Page  108 ï~~A HIERARCHICAL SYSTEM FOR CONTROLLING SYNTHESIS BY PHYSICAL MODELING Perry R. Cook Stanford CCRMA prc@ccnna.stanford.edu ABSTRACT: Sound synthesis using physical models provides many expressive possibilities, with an associated cost that all of the parameters must be controlled, and sometimes parameters interact in ways which are not obvious. The way that a human player solves many of these problems is by listening to (and feeling) their instrument and constantly updating the parameters. Here a software architecture and system is described which contains various objects encapsulating the instrument physics, and the physics, expertise, and perception of the player. Inter-object connections to modify instrument control parameters "on the fly" yield more consistent performances. 1. Introduction Control parameter values for physical modeling synthesis are difficult to obtain by linear or non-linear system identification techniques because of the rapidly varying nature of transients. Further, since many interesting physical models contain a non-linear oscillator, parameters which work well once may not work the next time the same performance is attempted. The way that a human player solves these problems is by setting up instrument control parameters from memory, then adapting the control parameters based on auditory feedback from the instrument. Synthesis by physical modeling can also benefit from a feedback control system such as this, and can further benefit from a more complete simulation of the physics and expertise of the player. A software architecture, evolved from the experience of creating several physical models and controllers (Cook92,92b), will be described which contains various objects encapsulating the instrument physics, player physics, player expertise, and simple aspects of player perception. 2. Objects In a Complete System Figure 1 shows a general Performer/Instrument class hierarchy. Blocks will be discussed with examples. Performer Instrument IC Performer Physics [II t.amilyExp IIPerceptionA lnetr. Family Acoustics nst,.,Fam,.. ','I Performance Physic, / f [str. Specific tnstr. Expert Al Specific Intr. Acoustics PerfomPrrPysimsnehst:r s, [ Fire Context Exprt! [A Fine Context Acousticsrm Figure 1. Class hierarchy for physical models and controls, using an Performer/Instrument paradigm. A. Instrument Family Acoustics: The physical acoustics characteristics of a particular instrument family, such as the brass family, bowed string family, etc. At. Acoustics of Specific Instruments within a family, containing all the relevant tone-producing musical acoustics. These are waveguide synthesis models (Smith87), such as Clarlns, Hoselns, Flutelns, and DSPSinger objects used in the ClariNot, HosePlayer, SlideFlute, and SPASM programs. Aij. Very Specific Instrument Acoustics B. Instrument Performance Physics Model: Models the physics, other than the acoustics modeled in A, of the instrument. Examples include the mass and damping of the trombone slide or trumpet valve (dynamically modeled), or the length of the guitar fretboard (lookup table) to be used in calculating how long it should take a human arm to slide from one position to the other. The bandwidth required for truly coupling the instrument physics to the performer physics could be quite high, although it is unlikely that this level of simulation must take place at audio rates. Bi. These model a specific member of the family. C. Performer Physics Model: Contains physical limitations of the player, such as the mass/spring/ damping of the arm and hand (Janosy et al 94). Also contains rules for perceptual/physiological guidance of articulators to targets, using instrument physical descriptions acquired by querying B. For example, the jaw can drop only so quickly, and the tongue body moves slower than the tongue tip. The Singer program now includes mass and damping on each articulator (Cook93), so that each articulator drives to the target point according to an individual time constant. Another case might involve modeling the time required for a flute player' s finger to move, possibly modeling the interaction of fingers within the hand. Ci. If desired, the specific instrument case could be addressed, noting that a skilled player develops muscles and strategies 108 8IC MC PROCEEDINGS 1995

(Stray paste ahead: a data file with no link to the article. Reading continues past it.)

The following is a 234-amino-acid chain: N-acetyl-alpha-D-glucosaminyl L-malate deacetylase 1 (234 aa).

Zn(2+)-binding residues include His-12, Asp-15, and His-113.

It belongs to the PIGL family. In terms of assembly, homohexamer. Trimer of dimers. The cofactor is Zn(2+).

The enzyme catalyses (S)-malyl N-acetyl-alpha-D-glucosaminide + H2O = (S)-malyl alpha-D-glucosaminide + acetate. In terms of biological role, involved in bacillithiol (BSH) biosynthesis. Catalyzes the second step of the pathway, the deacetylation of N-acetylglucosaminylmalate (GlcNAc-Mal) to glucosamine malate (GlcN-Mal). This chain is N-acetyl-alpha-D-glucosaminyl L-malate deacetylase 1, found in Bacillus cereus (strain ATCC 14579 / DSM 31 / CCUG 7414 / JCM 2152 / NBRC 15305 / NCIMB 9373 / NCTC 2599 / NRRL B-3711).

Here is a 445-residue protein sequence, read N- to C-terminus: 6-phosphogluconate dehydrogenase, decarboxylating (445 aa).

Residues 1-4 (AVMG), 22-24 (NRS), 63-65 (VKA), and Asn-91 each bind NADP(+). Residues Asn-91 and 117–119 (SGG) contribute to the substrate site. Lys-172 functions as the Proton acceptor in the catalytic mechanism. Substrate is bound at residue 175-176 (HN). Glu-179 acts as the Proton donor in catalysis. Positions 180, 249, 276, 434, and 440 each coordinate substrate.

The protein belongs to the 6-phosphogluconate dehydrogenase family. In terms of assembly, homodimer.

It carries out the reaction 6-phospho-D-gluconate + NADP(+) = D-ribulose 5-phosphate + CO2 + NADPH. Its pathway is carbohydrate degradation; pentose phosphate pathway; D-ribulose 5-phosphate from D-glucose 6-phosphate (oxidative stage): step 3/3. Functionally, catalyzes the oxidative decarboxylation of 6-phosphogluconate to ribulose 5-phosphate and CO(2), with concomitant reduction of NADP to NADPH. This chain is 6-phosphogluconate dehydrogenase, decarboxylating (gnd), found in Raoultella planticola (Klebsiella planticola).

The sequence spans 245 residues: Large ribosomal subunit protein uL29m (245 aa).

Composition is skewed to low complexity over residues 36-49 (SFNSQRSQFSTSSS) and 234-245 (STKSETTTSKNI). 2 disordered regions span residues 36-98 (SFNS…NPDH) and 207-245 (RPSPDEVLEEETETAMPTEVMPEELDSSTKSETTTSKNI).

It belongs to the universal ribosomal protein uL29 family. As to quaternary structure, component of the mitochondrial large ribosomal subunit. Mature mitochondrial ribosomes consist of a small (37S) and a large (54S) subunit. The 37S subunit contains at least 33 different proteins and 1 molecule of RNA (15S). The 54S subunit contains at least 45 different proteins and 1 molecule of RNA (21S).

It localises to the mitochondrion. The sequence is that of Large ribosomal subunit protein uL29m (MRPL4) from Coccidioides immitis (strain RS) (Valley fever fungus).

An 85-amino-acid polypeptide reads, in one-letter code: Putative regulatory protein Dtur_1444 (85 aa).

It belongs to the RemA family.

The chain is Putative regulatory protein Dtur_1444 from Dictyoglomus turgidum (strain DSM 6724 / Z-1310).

Page  109 ï~~unique to their specific instrument. D. Expert. Instrument Family: Contains an expert's knowledge for controlling instruments of the same family. Examples of such families include bowed strings of the same tuning characteristics, three valved brass instruments, etc. Such knowledge might include coarse settings for lip tension and valve position to form particular notes on brass instruments. The object MIDIController within the HosePlayer program contains a lookup table of slide and lip parameters which give a coarse setting for each MIDI note number. Di. Expert. Specific Instrument: Detailed settings for the specific member within the instrument family, such as the lip and breath offsets which differentiate a tuba from a trumpet. Dij. The fine details that cause a good player to be comfortably proficient on a very specific instrument. This part should probably be adaptive subject to feedback (Szilas et al. 93)(Wesse191), so that the player object can quickly adjust to a new instrument. Some functionality could be implemented by neural networks (Lee et al. 92). E. Perceptual Model: "Listens" to output of physical model and drives control parameters to achieve the desired output. This object should have the capability of a 'musically astute' listener, but not necessarily any knowledge of the specific instrument The Expert Objects (D) could be sent messages specifying that the sound is flat, unrich, or too loud. The necessary changes to the control parameters would be processed with input from the Expert Objects, then appropriate messages would be sent to the physical model. The Perceptual Model could be composed of simple time domain pitch detector coupled to a 'classical' expert system, or a full blown model of the ear and brain (when such exists). 3. Implementation ofta Simple Player/Instrument System Figure 2 shows the software and connection architecture of a simple system including many of the elements described above. The PlayerController block does all decision making and processing, and various other blocks respond to queries from the PlayerController. The Expert is a simple lookup table, the Perceptual Model is a simple pitch and power detection program (Cook et al. 92). The link from Player to Instrument is accomplished via a MIDI connection, over which simple MIDI Control Change messages are passed. The Instrument consists of a DSP synthesis instrument, controlled by an InstrumentController, whose purpose is to convert MIDI messages into parameter changes for the synthesis instrument. Figure 3 shows the user interface panels for the programs implementing these Performer and Instrument functions. Ple r veer j..4',:,,_ _ _ _ a, j Y.L::1:.:.Y".....~....e;-:.':.\::::: i!-i~::: "i "~.. 1.:;. ":". b i..:_ rrI............:........... Figure 2. Simple Performer/Instrument system Figure 3. Performer/Instrument TPlayer and HosePlayer. TPlayer implementing a modular control scheme. contains expert listener, which modifies slide and/or lip parameters. 4. References (Cook92) P. Cook, "SPASM: a Real-Time Vocal Tract Physical Model Editor/Controller and Singer. the Companion Software Synthesis System," Computer Music Journal, 17: 1. (Cook92b) P. d'ook, "A Meta-Wind-lnstrument Physical Model, and a Meta-Controller for Real Time Performance Control," ICMC, San Jose. (Cook et al. 93) P. Cook, D. Morrill, and J. Smith, "An A MID! Control and Performance System for Brass Instruments," ICMC, Tokyo. (Cook93) P. Cook, "New Control Strategies for the Singer Articulatory Voice Synthesis System," Stockholm Music Acoustics Conference. (Janosy et al. 94) Z. Janos Â~, M. Karjalainen, and V. Valimaki, "Intelligent Synthesis Control with Applications to a Physical Model of the Acoustic Guita," ICMC, Aarhus. (Lee et a/. 92) M. Lee and D. Wessel 1992, "Connectionist Models for Control of Sound Synthesis," ICMC, San Jose. (Smith87) J. Smith, "Musical Applications of Digital Waveguides," CCRMA Report STAN-M-39. (Szilas et al. 93) N. Szilas and C. Cadoz, "Physical Models that learn," ICMC, Tokyo. (Wessel9 1) D.Wessel, "Instruments That Learn, Refined Controllers, and Source Model Loudspeakers," Computer Music Journal, 15: 4, pp. 82-85. IC M C PROCEEDINGS 199510 109